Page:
Steve Van Zandt is the embodiment of the blue eyed soul of the 1970s. He is best known for his work with Bruce Springsteen, his tenure working with him being longer than any other member of the current E Street Band. But his songwriting doesn’t really follow the Jersey rock sound captured on Born to Run and Darkness on the Edge of Town. While Springsteen’s influences could be distilled down to Chuck Berry, The Rolling Stones, and Bob Dylan, Van Zandt swings more towards James Brown, Wilson Pickett, and Sam Cooke. The Motown/Staxx sound has been more audible on Van Zandt’s records going back to his time writing for and managing Southside Johnny and the Asbury Jukes, with songs like “She Got Me Where She Wants Me” and “Next To You” showcasing his songwriting style excellently. His solo career, beginning with 1982’s Men WIthout Women, has very much kept in touch with Van Zandt’s soul roots without shying away from newer styles like synthesizers and distorted guitars.

Last Friday, Van Zandt released Summer of Sorcery, the second release as “Little Steven and the Disciples of Soul,” although the Disciples have been backing Van Zandt on and off since he assembled them working with Gary US Bonds in the early 80s. Summer is a great exploration of how Van Zandt is able to evolve his arrangement, while his essential songwriting style remains unchanged. “A World of Our Own” sounds like it could be a cover of a Southside Johnny track, but the way the horns are arranged and the use of a glockenspiel is something distinctly unlike that earlier era of Van Zandt. He’s also using a backing choir now, which he hadn’t in the 70s and 80s, which really accents lines that need it, and feels like an authentic callback to groups like The Shirelles and The Ronettes that Van Zandt loves.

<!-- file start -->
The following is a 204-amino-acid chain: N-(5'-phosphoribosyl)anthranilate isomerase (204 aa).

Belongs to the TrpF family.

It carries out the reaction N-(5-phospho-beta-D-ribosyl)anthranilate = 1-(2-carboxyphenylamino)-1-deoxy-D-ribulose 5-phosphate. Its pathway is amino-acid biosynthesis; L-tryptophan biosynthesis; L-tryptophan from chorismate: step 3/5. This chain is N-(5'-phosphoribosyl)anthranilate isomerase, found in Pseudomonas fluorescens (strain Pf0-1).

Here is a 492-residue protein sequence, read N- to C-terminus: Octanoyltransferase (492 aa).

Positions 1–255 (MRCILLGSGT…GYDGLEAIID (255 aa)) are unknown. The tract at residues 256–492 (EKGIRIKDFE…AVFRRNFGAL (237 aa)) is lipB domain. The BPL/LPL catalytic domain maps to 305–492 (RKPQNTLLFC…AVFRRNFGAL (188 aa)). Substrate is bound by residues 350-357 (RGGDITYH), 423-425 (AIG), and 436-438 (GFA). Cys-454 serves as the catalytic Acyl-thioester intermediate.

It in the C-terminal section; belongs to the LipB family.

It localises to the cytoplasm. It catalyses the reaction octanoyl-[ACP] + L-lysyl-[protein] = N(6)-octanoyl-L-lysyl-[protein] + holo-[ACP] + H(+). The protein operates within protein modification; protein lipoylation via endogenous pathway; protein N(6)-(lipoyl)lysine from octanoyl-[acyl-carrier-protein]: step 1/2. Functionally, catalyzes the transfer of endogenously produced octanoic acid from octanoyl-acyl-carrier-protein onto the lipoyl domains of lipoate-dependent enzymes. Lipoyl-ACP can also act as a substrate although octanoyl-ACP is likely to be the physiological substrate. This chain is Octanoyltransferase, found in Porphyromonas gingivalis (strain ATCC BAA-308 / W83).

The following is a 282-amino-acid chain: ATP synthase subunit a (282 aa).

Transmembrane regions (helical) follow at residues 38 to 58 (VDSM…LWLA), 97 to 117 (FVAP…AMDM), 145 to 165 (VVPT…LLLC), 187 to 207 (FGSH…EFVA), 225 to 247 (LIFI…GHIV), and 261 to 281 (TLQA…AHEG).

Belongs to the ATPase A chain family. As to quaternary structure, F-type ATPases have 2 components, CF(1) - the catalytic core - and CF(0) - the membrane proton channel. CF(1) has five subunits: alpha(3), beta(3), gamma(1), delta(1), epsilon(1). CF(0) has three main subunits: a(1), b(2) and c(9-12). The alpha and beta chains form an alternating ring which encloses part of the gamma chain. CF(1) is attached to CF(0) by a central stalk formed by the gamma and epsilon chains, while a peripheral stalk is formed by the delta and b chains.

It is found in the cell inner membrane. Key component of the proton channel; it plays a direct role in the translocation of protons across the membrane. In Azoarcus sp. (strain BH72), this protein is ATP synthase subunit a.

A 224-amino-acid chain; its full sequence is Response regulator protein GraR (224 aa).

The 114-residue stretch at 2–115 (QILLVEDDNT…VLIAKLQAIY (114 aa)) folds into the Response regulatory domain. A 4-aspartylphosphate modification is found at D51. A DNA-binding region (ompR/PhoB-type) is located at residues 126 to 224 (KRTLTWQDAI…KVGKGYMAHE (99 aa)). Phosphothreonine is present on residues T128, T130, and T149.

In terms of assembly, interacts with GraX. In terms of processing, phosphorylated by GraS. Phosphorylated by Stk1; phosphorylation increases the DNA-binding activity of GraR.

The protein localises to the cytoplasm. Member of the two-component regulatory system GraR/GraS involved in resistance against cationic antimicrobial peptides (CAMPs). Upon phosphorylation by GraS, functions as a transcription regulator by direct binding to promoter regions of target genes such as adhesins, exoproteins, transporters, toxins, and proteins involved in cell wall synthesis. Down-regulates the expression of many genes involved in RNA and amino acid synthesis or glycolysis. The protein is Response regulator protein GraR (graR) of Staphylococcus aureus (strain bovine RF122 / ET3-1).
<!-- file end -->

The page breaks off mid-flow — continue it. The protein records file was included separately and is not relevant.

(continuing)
There is of course a continuum of how retro any given song is. “Gravity” feels very modern with its post-disco bass, its back and forth vocals, and a rhythm that reminds me of “What About Us” off Gary Clark Jr’s last album–while the very next track, “Soul Power Twist,” would fit right in on a 50s soul/rock compilation in between “Quarter to Three” by Gary US Bonds and “Twisting the Night Away” by Sam Cooke. “Superfly Terraplane” recalls Tom Petty with a chorus laden electric 12 string jangling through the intro, then turns into a fast pace Little Richard inspired romp.

Summer of Sorcery is like a crash course in Steve Van Zandt’s solo career. It draws on every period of his career, demonstrating how his discography is simultaneously consistent in songwriting quality and style, and evolving in arrangement and production techniques. If you don’t like Jersey soul, this isn’t going to change your mind, but if I was going to make a flowchart of “How to Get Into Little Steven,” Summer of Sorcery would be the first step.

Summer of Sorcery is now available on CD, MP3, or vinyl through Amazon, or on streaming services.


Elizabeth von Teig is a musician and author living in Brighton, Massachusetts. Her expertise is classic rock, folk punk, and the blues.